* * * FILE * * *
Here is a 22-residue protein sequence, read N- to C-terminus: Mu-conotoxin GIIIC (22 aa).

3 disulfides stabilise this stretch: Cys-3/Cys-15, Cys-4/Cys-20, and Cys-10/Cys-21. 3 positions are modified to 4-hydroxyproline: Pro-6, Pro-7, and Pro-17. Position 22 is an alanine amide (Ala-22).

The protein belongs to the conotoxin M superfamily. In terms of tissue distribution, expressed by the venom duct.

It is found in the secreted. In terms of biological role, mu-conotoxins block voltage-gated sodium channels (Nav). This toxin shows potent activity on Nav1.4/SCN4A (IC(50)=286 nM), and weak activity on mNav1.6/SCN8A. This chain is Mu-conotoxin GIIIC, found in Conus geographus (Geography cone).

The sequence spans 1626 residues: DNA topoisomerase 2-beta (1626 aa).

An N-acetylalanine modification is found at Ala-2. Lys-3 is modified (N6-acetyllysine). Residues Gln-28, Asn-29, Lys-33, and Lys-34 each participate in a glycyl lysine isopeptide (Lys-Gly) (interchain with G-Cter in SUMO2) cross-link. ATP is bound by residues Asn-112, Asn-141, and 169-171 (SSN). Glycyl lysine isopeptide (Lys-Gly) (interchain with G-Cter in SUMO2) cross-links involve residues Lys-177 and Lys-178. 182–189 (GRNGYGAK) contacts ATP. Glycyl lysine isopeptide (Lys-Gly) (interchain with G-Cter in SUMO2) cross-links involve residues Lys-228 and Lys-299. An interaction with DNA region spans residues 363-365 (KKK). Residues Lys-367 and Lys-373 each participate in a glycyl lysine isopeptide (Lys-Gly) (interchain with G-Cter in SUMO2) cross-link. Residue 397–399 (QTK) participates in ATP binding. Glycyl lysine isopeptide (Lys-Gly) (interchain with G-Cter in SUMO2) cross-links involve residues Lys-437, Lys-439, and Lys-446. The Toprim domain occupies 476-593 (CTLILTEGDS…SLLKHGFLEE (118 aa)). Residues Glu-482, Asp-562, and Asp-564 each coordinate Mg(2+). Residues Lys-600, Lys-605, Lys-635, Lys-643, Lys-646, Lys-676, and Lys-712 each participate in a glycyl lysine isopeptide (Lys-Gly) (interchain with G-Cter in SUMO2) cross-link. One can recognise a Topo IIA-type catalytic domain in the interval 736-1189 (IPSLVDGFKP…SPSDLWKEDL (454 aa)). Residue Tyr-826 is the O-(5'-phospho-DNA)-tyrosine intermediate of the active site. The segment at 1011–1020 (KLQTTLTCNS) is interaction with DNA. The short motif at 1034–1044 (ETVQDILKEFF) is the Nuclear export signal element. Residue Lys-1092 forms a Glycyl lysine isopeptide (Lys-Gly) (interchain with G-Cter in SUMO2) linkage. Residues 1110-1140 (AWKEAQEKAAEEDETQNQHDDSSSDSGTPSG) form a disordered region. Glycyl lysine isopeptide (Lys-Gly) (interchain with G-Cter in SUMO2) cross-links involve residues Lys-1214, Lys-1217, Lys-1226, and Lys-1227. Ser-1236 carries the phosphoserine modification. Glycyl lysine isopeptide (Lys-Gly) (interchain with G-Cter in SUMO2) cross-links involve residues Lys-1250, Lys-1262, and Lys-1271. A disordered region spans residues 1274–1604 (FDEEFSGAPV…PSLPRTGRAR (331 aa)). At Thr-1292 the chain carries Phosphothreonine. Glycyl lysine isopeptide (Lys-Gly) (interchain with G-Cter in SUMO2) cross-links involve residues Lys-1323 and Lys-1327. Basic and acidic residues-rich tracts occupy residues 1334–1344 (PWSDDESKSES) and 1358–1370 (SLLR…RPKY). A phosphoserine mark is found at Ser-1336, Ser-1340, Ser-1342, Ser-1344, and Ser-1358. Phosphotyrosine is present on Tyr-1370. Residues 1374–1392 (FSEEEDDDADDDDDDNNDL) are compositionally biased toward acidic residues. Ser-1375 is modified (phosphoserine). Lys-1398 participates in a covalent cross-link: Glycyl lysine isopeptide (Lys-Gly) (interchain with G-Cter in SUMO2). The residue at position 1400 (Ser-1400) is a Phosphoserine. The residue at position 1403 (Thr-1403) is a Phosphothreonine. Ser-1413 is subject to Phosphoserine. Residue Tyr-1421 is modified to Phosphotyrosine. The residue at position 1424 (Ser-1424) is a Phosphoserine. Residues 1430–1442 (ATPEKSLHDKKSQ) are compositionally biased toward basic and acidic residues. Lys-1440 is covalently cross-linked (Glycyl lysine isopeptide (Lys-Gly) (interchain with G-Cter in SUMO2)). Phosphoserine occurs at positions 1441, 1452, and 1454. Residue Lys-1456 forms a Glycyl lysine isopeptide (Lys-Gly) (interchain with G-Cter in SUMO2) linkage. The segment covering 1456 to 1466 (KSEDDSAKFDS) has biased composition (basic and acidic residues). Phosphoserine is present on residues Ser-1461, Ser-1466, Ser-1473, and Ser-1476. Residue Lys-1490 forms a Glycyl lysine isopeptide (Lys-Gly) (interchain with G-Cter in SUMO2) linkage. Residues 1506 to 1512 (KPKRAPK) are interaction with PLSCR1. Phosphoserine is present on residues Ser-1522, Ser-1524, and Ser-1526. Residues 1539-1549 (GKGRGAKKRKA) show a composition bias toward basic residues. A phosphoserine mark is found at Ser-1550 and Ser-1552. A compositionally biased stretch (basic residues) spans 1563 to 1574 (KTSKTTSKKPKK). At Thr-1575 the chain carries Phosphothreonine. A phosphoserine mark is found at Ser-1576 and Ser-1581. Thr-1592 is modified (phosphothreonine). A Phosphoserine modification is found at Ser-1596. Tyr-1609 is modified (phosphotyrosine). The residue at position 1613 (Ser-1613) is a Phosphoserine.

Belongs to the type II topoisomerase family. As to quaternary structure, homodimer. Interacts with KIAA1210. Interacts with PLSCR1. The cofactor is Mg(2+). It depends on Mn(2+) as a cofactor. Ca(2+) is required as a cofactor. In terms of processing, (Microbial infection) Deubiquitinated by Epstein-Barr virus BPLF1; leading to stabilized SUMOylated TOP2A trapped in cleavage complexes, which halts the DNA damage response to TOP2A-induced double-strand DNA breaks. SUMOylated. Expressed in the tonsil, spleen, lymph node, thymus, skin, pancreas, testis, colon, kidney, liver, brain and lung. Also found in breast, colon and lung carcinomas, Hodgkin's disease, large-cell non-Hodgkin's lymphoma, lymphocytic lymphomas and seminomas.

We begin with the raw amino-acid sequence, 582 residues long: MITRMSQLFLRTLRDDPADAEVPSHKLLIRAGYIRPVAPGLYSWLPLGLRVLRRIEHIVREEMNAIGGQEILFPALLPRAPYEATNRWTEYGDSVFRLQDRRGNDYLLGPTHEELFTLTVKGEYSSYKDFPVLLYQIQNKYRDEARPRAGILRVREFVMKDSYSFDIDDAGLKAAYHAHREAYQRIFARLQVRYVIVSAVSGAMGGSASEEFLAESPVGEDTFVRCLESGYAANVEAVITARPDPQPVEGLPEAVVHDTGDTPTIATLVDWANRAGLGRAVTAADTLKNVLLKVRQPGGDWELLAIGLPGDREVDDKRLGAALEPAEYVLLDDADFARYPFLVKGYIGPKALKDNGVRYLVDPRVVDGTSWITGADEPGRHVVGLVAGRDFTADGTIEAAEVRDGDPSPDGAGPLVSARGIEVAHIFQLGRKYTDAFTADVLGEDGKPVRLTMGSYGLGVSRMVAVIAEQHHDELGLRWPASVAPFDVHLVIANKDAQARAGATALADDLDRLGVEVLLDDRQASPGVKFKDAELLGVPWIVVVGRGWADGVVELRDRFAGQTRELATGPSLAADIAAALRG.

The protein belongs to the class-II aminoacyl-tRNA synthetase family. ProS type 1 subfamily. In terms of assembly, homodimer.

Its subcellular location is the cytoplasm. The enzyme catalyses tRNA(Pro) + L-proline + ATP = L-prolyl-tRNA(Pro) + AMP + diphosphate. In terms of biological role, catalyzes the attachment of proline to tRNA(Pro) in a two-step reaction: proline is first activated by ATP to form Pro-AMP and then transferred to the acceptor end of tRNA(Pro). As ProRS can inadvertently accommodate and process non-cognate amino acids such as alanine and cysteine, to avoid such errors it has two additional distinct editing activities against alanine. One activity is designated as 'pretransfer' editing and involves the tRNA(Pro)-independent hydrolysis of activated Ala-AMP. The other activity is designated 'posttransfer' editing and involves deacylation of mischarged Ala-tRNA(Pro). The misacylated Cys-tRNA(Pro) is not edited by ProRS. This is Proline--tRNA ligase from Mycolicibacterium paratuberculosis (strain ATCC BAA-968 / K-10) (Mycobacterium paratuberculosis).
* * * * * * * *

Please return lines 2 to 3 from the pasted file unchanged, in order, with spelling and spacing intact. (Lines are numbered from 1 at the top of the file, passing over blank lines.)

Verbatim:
3 disulfides stabilise this stretch: Cys-3/Cys-15, Cys-4/Cys-20, and Cys-10/Cys-21. 3 positions are modified to 4-hydroxyproline: Pro-6, Pro-7, and Pro-17. Position 22 is an alanine amide (Ala-22).

The protein belongs to the conotoxin M superfamily. In terms of tissue distribution, expressed by the venom duct.